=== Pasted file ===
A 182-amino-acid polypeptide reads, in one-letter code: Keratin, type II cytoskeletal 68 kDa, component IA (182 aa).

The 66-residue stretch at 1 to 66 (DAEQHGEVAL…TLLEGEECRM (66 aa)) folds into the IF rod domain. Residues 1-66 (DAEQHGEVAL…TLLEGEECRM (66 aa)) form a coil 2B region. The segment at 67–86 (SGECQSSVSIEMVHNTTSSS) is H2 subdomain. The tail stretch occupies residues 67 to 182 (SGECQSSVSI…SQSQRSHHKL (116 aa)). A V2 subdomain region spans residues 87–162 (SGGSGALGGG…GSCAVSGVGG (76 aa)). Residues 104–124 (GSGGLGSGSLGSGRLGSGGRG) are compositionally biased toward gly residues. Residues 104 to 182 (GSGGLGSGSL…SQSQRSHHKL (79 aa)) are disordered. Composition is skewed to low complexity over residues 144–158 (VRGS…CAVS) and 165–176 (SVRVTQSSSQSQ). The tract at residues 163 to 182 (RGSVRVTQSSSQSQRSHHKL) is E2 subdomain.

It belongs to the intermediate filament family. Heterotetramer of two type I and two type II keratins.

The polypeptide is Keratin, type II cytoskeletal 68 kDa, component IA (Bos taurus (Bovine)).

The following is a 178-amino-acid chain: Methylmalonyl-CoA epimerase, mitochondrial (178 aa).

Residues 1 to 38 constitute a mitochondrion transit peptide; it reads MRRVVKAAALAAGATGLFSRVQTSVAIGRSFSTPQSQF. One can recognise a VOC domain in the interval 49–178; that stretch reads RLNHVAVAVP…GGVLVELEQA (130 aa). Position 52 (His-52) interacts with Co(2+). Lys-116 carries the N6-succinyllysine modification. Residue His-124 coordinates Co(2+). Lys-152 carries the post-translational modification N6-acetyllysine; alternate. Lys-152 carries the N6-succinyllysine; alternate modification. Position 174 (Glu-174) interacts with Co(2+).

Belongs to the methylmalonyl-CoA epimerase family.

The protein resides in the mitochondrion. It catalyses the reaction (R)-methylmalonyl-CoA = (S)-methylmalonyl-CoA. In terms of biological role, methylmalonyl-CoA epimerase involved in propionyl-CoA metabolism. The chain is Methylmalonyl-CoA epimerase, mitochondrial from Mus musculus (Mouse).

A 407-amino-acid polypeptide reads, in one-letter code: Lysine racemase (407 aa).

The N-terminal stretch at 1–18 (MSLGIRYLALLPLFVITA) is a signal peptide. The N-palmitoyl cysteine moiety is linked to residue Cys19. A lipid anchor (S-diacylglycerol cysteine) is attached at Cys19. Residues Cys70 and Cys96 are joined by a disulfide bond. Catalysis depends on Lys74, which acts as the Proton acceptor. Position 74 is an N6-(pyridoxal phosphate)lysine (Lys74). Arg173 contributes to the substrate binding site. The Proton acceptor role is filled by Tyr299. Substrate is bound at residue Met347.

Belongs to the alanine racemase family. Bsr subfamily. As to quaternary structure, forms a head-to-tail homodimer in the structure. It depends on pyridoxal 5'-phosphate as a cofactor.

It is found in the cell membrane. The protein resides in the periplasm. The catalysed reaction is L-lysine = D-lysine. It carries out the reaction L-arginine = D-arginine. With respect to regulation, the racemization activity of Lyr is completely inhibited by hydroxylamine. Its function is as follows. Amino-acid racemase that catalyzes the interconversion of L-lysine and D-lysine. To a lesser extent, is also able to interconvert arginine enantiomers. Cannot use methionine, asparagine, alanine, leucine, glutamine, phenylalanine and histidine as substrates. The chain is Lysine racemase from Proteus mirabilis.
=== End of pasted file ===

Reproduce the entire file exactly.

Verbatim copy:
A 182-amino-acid polypeptide reads, in one-letter code: Keratin, type II cytoskeletal 68 kDa, component IA (182 aa).

The 66-residue stretch at 1 to 66 (DAEQHGEVAL…TLLEGEECRM (66 aa)) folds into the IF rod domain. Residues 1-66 (DAEQHGEVAL…TLLEGEECRM (66 aa)) form a coil 2B region. The segment at 67–86 (SGECQSSVSIEMVHNTTSSS) is H2 subdomain. The tail stretch occupies residues 67 to 182 (SGECQSSVSI…SQSQRSHHKL (116 aa)). A V2 subdomain region spans residues 87–162 (SGGSGALGGG…GSCAVSGVGG (76 aa)). Residues 104–124 (GSGGLGSGSLGSGRLGSGGRG) are compositionally biased toward gly residues. Residues 104 to 182 (GSGGLGSGSL…SQSQRSHHKL (79 aa)) are disordered. Composition is skewed to low complexity over residues 144–158 (VRGS…CAVS) and 165–176 (SVRVTQSSSQSQ). The tract at residues 163 to 182 (RGSVRVTQSSSQSQRSHHKL) is E2 subdomain.

It belongs to the intermediate filament family. Heterotetramer of two type I and two type II keratins.

The polypeptide is Keratin, type II cytoskeletal 68 kDa, component IA (Bos taurus (Bovine)).

The following is a 178-amino-acid chain: Methylmalonyl-CoA epimerase, mitochondrial (178 aa).

Residues 1 to 38 constitute a mitochondrion transit peptide; it reads MRRVVKAAALAAGATGLFSRVQTSVAIGRSFSTPQSQF. One can recognise a VOC domain in the interval 49–178; that stretch reads RLNHVAVAVP…GGVLVELEQA (130 aa). Position 52 (His-52) interacts with Co(2+). Lys-116 carries the N6-succinyllysine modification. Residue His-124 coordinates Co(2+). Lys-152 carries the post-translational modification N6-acetyllysine; alternate. Lys-152 carries the N6-succinyllysine; alternate modification. Position 174 (Glu-174) interacts with Co(2+).

Belongs to the methylmalonyl-CoA epimerase family.

The protein resides in the mitochondrion. It catalyses the reaction (R)-methylmalonyl-CoA = (S)-methylmalonyl-CoA. In terms of biological role, methylmalonyl-CoA epimerase involved in propionyl-CoA metabolism. The chain is Methylmalonyl-CoA epimerase, mitochondrial from Mus musculus (Mouse).

A 407-amino-acid polypeptide reads, in one-letter code: Lysine racemase (407 aa).

The N-terminal stretch at 1–18 (MSLGIRYLALLPLFVITA) is a signal peptide. The N-palmitoyl cysteine moiety is linked to residue Cys19. A lipid anchor (S-diacylglycerol cysteine) is attached at Cys19. Residues Cys70 and Cys96 are joined by a disulfide bond. Catalysis depends on Lys74, which acts as the Proton acceptor. Position 74 is an N6-(pyridoxal phosphate)lysine (Lys74). Arg173 contributes to the substrate binding site. The Proton acceptor role is filled by Tyr299. Substrate is bound at residue Met347.

Belongs to the alanine racemase family. Bsr subfamily. As to quaternary structure, forms a head-to-tail homodimer in the structure. It depends on pyridoxal 5'-phosphate as a cofactor.

It is found in the cell membrane. The protein resides in the periplasm. The catalysed reaction is L-lysine = D-lysine. It carries out the reaction L-arginine = D-arginine. With respect to regulation, the racemization activity of Lyr is completely inhibited by hydroxylamine. Its function is as follows. Amino-acid racemase that catalyzes the interconversion of L-lysine and D-lysine. To a lesser extent, is also able to interconvert arginine enantiomers. Cannot use methionine, asparagine, alanine, leucine, glutamine, phenylalanine and histidine as substrates. The chain is Lysine racemase from Proteus mirabilis.